It Is important to note that furnished apartments come in varying degrees of furnished so check what is included when visiting the property. It is also important to note that unfurnished apartments may come without a kitchen or with a partially furnished kitchen.

The rental contracts for furnished and unfurnished properties differ slightly. In the case of a furnished house or apartment, the standard contract is for one year and can be renewed every year. If it is an unfurnished property, on the other hand, the lease is for three years, renewable every three years. The landlord cannot terminate the contract before the one- or three-year contract period, while the tenant can terminate the contract at any time during the rental period with three months, or one month’s, notice, depending on where in the country you are or if there are special circumstances. This is done by registered letter. The landlord can also terminate the contract at the end of the rental period, also via registered letter. Depending on type of contract the landlord have anything from three to six months, before the end of the rental period, to give notice.

If you are renting through an agency, once you have decided to rent a property, you have to move quickly. Inform your wish to rent the property to the agent clearly and send in your file (dossier), if you haven’t already done so. After consulting with the owner, the agent will confirm whether or not your file has been accepted. If it has been accepted, expect about a week for the agent to draw up the contract for you to sign. There are several fees involved when renting a property in France. They are as follows:

  • Agency fee: 8€ – 12€ x m2 of the rented property
  • Etats de lieux: €3 x m2 of the rented property
  • Deposit: 1 month’s rent for unfurnished properties and 2 months’ rent for furnished properties is standard.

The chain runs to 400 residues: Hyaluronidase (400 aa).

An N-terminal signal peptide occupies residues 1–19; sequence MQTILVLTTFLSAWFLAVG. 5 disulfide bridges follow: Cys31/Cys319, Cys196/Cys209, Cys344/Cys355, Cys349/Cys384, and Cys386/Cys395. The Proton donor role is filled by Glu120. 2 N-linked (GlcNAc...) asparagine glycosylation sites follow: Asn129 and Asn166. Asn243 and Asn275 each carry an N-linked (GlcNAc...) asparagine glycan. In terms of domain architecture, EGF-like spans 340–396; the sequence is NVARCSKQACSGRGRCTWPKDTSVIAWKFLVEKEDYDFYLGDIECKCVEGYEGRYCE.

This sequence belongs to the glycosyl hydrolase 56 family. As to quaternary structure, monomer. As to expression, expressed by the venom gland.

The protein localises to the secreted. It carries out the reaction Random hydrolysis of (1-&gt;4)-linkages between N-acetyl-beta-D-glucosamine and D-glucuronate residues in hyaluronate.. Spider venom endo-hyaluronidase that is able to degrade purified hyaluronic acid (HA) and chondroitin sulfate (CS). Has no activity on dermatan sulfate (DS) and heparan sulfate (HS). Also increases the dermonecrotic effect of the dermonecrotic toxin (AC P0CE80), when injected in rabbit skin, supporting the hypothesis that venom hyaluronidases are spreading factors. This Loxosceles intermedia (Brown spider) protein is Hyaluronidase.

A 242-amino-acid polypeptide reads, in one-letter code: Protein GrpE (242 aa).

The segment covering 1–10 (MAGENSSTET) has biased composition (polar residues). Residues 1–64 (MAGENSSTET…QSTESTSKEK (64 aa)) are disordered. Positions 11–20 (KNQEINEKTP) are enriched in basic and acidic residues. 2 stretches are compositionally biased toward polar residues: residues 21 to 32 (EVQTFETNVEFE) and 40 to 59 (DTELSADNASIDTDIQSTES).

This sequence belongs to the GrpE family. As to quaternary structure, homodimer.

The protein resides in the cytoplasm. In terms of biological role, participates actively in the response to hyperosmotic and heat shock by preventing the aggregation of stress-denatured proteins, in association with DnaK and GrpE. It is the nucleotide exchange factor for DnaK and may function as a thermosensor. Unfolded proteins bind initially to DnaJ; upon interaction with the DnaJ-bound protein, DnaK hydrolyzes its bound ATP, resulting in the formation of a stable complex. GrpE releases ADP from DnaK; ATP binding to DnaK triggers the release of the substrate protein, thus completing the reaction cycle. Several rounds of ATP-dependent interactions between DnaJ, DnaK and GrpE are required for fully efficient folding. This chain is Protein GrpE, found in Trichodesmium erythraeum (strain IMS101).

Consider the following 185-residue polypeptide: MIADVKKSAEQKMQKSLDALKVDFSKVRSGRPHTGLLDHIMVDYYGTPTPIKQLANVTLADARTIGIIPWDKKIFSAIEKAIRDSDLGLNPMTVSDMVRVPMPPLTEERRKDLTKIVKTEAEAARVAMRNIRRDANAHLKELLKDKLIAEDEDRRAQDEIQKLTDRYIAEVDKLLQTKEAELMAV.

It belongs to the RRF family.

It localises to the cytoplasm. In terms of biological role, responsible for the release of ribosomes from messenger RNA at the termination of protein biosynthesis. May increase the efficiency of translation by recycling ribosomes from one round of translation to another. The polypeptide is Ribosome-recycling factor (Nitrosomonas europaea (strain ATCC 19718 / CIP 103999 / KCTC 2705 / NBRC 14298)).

Once the contract is drawn up, you will be asked to pay the agency fee.  A date for the ‘Etat des Lieux’ or inventory check will be arranged, and you will be asked to transfer the first month’s rent, along with the security deposit and the payment for the ‘Etat des Lieux’. You will also be asked to provide house insurance. Without insurance you will not get the keys which will be handed to you after the Etat des Lieux.

Note, if you do not go via an agency, we recommend on arranging a formal Etat des Lieux as this will save a few headaches when your contract ends. During the ‘Etat de Lieux’ the state of the apartment and everything in it is documented officially and can be compared to the ‘Etat des Lieux’ when you check out.

Also note, do not to pay anything until you have seen the property in question.

Good to know
  • Once you have the keys in your hand, it is very difficult for the property owner to get rid of you or break the contract. It is because of this that most landlords are picky when it comes to choosing a tenant and usually don’t like it when the potential tenant doesn’t fit the traditional box.
  • You as a tenant will be responsible to set up utilities such as electric, gas, water, phone, TV and internet contracts.
  • When you move out of the apartment the security deposit must be given back to you within 1 month after the contract has ended.
  • Be sure to check the inventory before you sign it and address any discrepancies within 10 days of the ‘Etat de Lieux’ to avoid them becoming a problem when you move out.